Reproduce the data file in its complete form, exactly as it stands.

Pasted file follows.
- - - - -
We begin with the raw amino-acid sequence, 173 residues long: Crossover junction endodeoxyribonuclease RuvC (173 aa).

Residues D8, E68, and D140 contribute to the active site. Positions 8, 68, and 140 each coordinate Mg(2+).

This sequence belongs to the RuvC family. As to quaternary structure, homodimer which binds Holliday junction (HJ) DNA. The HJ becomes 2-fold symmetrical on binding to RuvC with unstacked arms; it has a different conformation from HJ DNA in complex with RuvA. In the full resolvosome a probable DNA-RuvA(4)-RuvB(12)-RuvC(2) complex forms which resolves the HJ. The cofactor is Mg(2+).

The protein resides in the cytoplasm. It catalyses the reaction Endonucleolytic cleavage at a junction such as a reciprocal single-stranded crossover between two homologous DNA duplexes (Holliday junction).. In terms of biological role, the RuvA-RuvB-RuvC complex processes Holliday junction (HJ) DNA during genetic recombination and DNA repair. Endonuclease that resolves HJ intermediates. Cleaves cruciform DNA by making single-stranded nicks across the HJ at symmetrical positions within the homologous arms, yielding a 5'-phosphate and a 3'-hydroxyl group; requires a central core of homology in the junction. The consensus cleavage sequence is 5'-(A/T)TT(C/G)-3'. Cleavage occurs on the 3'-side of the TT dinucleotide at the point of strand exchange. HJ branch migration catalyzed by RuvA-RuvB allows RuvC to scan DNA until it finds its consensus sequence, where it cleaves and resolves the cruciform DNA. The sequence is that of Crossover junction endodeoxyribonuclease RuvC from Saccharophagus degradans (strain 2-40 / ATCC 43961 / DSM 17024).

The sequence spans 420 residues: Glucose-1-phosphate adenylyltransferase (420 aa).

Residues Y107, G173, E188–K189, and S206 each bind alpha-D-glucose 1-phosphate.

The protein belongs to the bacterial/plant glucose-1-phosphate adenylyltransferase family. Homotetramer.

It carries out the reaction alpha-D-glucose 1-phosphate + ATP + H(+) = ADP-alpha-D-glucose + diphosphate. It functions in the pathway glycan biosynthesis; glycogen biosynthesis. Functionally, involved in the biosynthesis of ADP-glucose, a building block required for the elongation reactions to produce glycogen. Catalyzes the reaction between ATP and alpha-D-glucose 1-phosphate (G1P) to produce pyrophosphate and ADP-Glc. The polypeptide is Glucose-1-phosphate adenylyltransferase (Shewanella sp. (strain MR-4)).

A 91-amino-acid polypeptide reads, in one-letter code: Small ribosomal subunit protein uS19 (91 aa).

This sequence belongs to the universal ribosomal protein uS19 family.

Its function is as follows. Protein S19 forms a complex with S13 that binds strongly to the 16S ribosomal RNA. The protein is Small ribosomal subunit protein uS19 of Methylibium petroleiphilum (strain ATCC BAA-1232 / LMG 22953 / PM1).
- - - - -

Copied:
We begin with the raw amino-acid sequence, 173 residues long: Crossover junction endodeoxyribonuclease RuvC (173 aa).

Residues D8, E68, and D140 contribute to the active site. Positions 8, 68, and 140 each coordinate Mg(2+).

This sequence belongs to the RuvC family. As to quaternary structure, homodimer which binds Holliday junction (HJ) DNA. The HJ becomes 2-fold symmetrical on binding to RuvC with unstacked arms; it has a different conformation from HJ DNA in complex with RuvA. In the full resolvosome a probable DNA-RuvA(4)-RuvB(12)-RuvC(2) complex forms which resolves the HJ. The cofactor is Mg(2+).

The protein resides in the cytoplasm. It catalyses the reaction Endonucleolytic cleavage at a junction such as a reciprocal single-stranded crossover between two homologous DNA duplexes (Holliday junction).. In terms of biological role, the RuvA-RuvB-RuvC complex processes Holliday junction (HJ) DNA during genetic recombination and DNA repair. Endonuclease that resolves HJ intermediates. Cleaves cruciform DNA by making single-stranded nicks across the HJ at symmetrical positions within the homologous arms, yielding a 5'-phosphate and a 3'-hydroxyl group; requires a central core of homology in the junction. The consensus cleavage sequence is 5'-(A/T)TT(C/G)-3'. Cleavage occurs on the 3'-side of the TT dinucleotide at the point of strand exchange. HJ branch migration catalyzed by RuvA-RuvB allows RuvC to scan DNA until it finds its consensus sequence, where it cleaves and resolves the cruciform DNA. The sequence is that of Crossover junction endodeoxyribonuclease RuvC from Saccharophagus degradans (strain 2-40 / ATCC 43961 / DSM 17024).

The sequence spans 420 residues: Glucose-1-phosphate adenylyltransferase (420 aa).

Residues Y107, G173, E188–K189, and S206 each bind alpha-D-glucose 1-phosphate.

The protein belongs to the bacterial/plant glucose-1-phosphate adenylyltransferase family. Homotetramer.

It carries out the reaction alpha-D-glucose 1-phosphate + ATP + H(+) = ADP-alpha-D-glucose + diphosphate. It functions in the pathway glycan biosynthesis; glycogen biosynthesis. Functionally, involved in the biosynthesis of ADP-glucose, a building block required for the elongation reactions to produce glycogen. Catalyzes the reaction between ATP and alpha-D-glucose 1-phosphate (G1P) to produce pyrophosphate and ADP-Glc. The polypeptide is Glucose-1-phosphate adenylyltransferase (Shewanella sp. (strain MR-4)).

A 91-amino-acid polypeptide reads, in one-letter code: Small ribosomal subunit protein uS19 (91 aa).

This sequence belongs to the universal ribosomal protein uS19 family.

Its function is as follows. Protein S19 forms a complex with S13 that binds strongly to the 16S ribosomal RNA. The protein is Small ribosomal subunit protein uS19 of Methylibium petroleiphilum (strain ATCC BAA-1232 / LMG 22953 / PM1).